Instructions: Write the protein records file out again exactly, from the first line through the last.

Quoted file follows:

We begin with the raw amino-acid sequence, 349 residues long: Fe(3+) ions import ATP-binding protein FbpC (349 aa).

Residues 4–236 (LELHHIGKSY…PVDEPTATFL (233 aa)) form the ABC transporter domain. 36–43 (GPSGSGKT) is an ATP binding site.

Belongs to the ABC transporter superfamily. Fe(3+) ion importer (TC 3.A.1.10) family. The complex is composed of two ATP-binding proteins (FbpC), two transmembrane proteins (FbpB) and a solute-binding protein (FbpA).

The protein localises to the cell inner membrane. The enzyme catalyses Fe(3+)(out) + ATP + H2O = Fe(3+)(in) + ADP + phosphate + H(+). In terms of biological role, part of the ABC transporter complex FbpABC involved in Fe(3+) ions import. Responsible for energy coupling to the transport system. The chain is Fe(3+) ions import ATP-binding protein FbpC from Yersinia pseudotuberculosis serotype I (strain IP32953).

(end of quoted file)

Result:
We begin with the raw amino-acid sequence, 349 residues long: Fe(3+) ions import ATP-binding protein FbpC (349 aa).

Residues 4–236 (LELHHIGKSY…PVDEPTATFL (233 aa)) form the ABC transporter domain. 36–43 (GPSGSGKT) is an ATP binding site.

Belongs to the ABC transporter superfamily. Fe(3+) ion importer (TC 3.A.1.10) family. The complex is composed of two ATP-binding proteins (FbpC), two transmembrane proteins (FbpB) and a solute-binding protein (FbpA).

The protein localises to the cell inner membrane. The enzyme catalyses Fe(3+)(out) + ATP + H2O = Fe(3+)(in) + ADP + phosphate + H(+). In terms of biological role, part of the ABC transporter complex FbpABC involved in Fe(3+) ions import. Responsible for energy coupling to the transport system. The chain is Fe(3+) ions import ATP-binding protein FbpC from Yersinia pseudotuberculosis serotype I (strain IP32953).